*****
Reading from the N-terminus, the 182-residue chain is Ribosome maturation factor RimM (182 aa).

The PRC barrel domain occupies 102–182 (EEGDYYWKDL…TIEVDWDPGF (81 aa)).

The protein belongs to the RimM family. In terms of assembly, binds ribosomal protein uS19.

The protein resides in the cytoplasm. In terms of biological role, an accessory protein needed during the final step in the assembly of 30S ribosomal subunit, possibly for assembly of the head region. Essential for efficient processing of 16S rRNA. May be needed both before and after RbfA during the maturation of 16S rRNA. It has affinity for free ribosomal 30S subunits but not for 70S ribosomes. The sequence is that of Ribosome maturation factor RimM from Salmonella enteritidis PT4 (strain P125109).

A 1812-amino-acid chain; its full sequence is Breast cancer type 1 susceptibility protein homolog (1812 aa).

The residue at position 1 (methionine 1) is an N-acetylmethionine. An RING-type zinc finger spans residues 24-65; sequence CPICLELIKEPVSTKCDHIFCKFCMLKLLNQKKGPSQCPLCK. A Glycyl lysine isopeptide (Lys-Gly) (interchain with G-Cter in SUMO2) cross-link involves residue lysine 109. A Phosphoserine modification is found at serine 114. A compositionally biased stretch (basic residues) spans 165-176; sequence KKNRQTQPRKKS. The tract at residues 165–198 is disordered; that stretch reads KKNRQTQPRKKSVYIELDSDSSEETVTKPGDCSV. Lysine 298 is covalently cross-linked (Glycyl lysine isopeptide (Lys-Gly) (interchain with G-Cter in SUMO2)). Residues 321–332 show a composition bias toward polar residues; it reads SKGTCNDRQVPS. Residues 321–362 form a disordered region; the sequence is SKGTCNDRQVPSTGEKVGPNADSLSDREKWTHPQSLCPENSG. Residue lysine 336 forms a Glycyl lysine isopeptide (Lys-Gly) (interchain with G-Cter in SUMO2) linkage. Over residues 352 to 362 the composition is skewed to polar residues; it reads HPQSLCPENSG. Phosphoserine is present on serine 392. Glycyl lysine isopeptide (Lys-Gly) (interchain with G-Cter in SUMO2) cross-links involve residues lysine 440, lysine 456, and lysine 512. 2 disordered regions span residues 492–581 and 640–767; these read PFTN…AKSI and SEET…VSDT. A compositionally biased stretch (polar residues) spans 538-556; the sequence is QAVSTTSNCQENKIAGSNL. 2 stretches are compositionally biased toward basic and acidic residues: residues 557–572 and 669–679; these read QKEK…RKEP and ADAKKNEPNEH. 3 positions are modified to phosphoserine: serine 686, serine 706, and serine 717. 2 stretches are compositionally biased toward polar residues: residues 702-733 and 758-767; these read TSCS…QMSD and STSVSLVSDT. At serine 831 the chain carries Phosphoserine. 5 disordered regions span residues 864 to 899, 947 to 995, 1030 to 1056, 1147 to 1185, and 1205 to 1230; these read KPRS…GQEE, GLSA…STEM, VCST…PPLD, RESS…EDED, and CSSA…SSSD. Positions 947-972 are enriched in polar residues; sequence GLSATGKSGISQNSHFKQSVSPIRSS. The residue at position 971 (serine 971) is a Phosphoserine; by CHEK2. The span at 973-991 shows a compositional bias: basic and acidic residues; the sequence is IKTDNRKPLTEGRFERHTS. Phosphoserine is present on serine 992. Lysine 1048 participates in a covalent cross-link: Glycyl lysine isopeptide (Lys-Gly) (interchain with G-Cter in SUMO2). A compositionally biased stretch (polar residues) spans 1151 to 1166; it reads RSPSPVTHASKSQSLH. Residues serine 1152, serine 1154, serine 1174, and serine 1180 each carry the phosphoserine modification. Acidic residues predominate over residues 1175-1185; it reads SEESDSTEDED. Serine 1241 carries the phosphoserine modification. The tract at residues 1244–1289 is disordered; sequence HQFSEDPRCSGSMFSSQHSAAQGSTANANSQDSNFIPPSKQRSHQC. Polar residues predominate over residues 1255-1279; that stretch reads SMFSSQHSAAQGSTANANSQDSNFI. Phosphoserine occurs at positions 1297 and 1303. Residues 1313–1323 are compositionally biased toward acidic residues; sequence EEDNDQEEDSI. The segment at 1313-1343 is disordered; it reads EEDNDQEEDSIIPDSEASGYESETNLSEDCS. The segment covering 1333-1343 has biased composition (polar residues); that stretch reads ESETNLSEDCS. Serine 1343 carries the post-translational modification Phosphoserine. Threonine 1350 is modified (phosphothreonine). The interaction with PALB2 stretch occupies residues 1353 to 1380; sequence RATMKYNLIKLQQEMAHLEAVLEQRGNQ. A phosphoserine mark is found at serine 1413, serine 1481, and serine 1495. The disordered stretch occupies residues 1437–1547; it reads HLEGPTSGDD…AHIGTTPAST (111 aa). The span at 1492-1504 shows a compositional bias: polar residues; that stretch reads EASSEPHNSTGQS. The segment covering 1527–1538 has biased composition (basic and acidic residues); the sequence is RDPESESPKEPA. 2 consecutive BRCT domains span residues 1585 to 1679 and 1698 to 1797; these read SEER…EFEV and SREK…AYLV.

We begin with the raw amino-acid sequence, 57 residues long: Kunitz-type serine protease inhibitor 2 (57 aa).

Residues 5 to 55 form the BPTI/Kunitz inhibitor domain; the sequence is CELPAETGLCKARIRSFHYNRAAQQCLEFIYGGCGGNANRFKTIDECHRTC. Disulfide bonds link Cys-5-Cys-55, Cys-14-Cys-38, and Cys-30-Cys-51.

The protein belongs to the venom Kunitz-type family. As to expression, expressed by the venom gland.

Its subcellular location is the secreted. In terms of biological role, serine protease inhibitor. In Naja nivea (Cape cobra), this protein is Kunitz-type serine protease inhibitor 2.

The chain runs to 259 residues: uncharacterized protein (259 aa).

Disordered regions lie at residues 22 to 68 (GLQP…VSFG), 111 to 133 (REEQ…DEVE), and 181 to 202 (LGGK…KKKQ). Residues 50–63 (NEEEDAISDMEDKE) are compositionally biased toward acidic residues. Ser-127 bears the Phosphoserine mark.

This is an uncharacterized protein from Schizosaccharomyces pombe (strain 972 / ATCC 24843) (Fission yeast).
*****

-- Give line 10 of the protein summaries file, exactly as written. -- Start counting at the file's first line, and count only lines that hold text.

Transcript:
Its subcellular location is the secreted. In terms of biological role, serine protease inhibitor. In Naja nivea (Cape cobra), this protein is Kunitz-type serine protease inhibitor 2.